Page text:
by Linda Straker
- Commission mandated in 2014 to interrogate regulating cannabis/marijuana in Caricom countries
- To date, Jamaica, Antigua, and St Vincent have legislated for medical, personal and religious usage
- For years, Caribbean citizens have promoted marijuana for its medicinal properties
Recently, it became national news that the Drug Squad in the Royal Grenada Police Force seized cannabis mainly from St Vincent and the Grenadines with a street value of millions. The immediate cry was “free the herb” from many who over the years have advocated for the decriminalisation of cannabis.
Responding to increasing calls from the public, NGOs and other stakeholders in the region, and amidst the changing global environment, the Caricom Conference of Heads of Government at its 25th Inter-Sessional Meeting in St Vincent and the Grenadines, in March 2014, mandated the establishment of a Commission to interrogate the issue of possible reform to the legal regimes regulating cannabis/marijuana in Caricom countries.
The heads at the time were deeply concerned that thousands of young persons throughout the region had suffered incarceration for marijuana use and consumption, and many, after their first experience with the law, resolved to continue with crime as a way of life. Inconsistent applications of the law had led to deep resentment and non-cooperation with law enforcement agencies.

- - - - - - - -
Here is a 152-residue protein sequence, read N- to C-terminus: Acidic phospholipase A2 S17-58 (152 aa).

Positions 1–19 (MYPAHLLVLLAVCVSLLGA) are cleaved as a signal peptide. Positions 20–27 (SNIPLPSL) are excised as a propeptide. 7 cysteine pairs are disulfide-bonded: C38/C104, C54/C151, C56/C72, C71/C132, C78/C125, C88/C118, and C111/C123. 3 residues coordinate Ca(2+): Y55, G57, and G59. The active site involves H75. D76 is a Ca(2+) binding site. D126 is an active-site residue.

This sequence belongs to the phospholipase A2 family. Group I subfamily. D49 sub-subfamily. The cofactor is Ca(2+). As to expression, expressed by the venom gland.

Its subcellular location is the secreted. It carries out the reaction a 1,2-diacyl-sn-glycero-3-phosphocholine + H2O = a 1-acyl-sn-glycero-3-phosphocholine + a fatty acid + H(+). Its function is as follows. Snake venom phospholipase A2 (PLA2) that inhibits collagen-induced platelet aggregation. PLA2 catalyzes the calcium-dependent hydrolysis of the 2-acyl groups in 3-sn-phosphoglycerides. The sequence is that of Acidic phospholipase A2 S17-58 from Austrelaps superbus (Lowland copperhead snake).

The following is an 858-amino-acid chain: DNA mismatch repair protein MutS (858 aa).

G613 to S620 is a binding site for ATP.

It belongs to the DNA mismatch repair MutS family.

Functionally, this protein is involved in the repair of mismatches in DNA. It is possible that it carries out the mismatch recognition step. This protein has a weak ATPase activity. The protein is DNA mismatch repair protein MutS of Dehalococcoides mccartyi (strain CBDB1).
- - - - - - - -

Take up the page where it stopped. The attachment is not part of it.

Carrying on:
They were also mindful that for years, Caribbean citizens have promoted the value of marijuana for its medicinal properties. Increasingly, these claims appeared to be confirmed by emerging scientific evidence. There was also a concern that without action, the region could be left behind because of fast-paced global trends toward law reform in terms of cannabis/marijuana. Already, several states in the United States had decriminalised the use of marijuana for medicinal purposes.
The report from that Caricom Commission on Marijuana was presented in 2018. To date, Jamaica, Antigua, and St Vincent have legislated for medical, personal and religious usage. The time is long overdue for Grenada to have a non-emotional discussion on the decriminalisation of cannabis.
Recently, it was drawn to our attention that young men who are heading to Canada for seasonal agricultural work are not just going to plant and harvest apples and strawberries, but are going to marijuana farms where they will learn the science of growing cannabis.
These men will be returning at the end of their contract with knowledge about the cannabis industry, which we as a country need to harness for the long term. The discussion on decriminalising cannabis is not just about changing the laws, but should look at the overall implementation it will have on us as a society.
Can marijuana export increase our export earnings through a proper structure? What type of general education should be embarked on when a decision is made? How is our healthcare system prepared to deal with the sudden abuse of cannabis intake?
These are some of the non-emotional discussions that need to take place urgently because like it or not, it’s only a matter of time before cannabis classification is reduced. There was a time was alcohol was prohibited but now it is not; however, there are regulations which guide its sale and consumption. The same applies to tobacco products.
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